The 11 movies of Godzilla, Kong and other giant creatures that you can see now in streaming

‘Godzilla vs. Kong ‘has once again brought to the fore the subgenre of the giant monsters tanning their backs. Is one of the best western films that has been dedicated to showing us two colossi settling their differences old-fashioned, but certainly not the first. Both Kong and Godzilla have a long history of adventures together or separately, and we have selected 11 of them that you can watch right now on various streaming platforms. The combat begins.

King Kong (1933)

Kong’s first classic is one of the absolute myths of fantasy cinema, with its archetypal tale of an untamed beast infatuated with a beautiful human woman and facing the technology of men until his ambition (and lust) makes him perish. The special effects of the classic, obviously outdated today technically, nevertheless maintain a magical primitive force thanks to the incredible work in stop motion de Willis O’Brien.

Kong’s Son (1933)

Ernest B. Schoedsack, one of the co-directors of the original film, repeated in this sequel that it does not retain an iota of the fame of the original film. But although it lacks the poetic breath of that one, it holds the guy thanks, again, to the effects of Willis O’Brien, and has a great chase sequence with a Styracosaurus. The tone is vastly lighter, if not overtly comical.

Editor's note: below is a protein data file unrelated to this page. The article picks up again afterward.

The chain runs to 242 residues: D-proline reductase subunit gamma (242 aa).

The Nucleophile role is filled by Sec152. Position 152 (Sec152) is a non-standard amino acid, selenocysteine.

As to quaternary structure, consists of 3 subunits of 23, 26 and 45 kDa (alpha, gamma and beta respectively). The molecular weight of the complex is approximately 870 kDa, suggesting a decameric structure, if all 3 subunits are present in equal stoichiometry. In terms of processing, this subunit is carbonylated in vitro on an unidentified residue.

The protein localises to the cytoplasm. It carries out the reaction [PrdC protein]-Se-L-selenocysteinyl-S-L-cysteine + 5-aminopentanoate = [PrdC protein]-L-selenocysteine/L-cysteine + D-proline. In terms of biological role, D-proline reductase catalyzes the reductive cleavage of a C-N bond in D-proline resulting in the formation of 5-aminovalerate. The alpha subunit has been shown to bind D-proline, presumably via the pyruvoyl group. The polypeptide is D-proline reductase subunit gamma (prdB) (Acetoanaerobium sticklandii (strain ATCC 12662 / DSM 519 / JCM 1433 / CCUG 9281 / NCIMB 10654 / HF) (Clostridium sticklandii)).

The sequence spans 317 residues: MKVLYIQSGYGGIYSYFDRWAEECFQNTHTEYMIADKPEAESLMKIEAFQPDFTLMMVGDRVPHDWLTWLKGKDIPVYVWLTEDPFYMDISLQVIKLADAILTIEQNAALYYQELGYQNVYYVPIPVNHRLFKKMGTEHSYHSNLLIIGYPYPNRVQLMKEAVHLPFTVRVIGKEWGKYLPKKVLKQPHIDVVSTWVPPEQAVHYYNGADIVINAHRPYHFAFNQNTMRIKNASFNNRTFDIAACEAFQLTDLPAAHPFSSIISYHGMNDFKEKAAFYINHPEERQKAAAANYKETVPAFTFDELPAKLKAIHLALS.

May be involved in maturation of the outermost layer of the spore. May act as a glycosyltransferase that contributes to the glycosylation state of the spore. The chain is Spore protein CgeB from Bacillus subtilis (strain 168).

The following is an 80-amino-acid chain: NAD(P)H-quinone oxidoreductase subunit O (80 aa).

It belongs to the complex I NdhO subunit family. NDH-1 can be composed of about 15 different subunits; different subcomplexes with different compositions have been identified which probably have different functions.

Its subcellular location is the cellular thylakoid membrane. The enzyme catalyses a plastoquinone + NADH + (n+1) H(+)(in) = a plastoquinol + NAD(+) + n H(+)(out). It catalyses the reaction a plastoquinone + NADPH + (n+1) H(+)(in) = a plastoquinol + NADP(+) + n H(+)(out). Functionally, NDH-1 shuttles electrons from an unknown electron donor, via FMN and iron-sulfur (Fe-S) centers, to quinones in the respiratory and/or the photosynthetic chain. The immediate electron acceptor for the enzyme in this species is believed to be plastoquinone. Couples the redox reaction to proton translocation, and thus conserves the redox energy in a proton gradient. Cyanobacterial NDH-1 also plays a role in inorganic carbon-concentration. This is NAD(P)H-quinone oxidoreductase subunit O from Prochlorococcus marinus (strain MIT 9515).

'Godzilla vs.  Kong ': A clash of the colossi of pop culture that gives us everything that should be demanded of a giant monster movie

King Kong contra Godzilla (1962)

The original movie that showed the clash of the two colossi is a funny kaiju eiga which was the first color film for both of them. The argument is the same as always, only that after the expedition of rigor and the transport of the giant gorilla to civilization, here who has to be measured is not with the army but with a giant saurian. The Japanese montage, rarely seen in the West, is practically a satirical comedy about the working class Japan, and the film broke box office records at the time, being even today the most watched Godzilla production in history.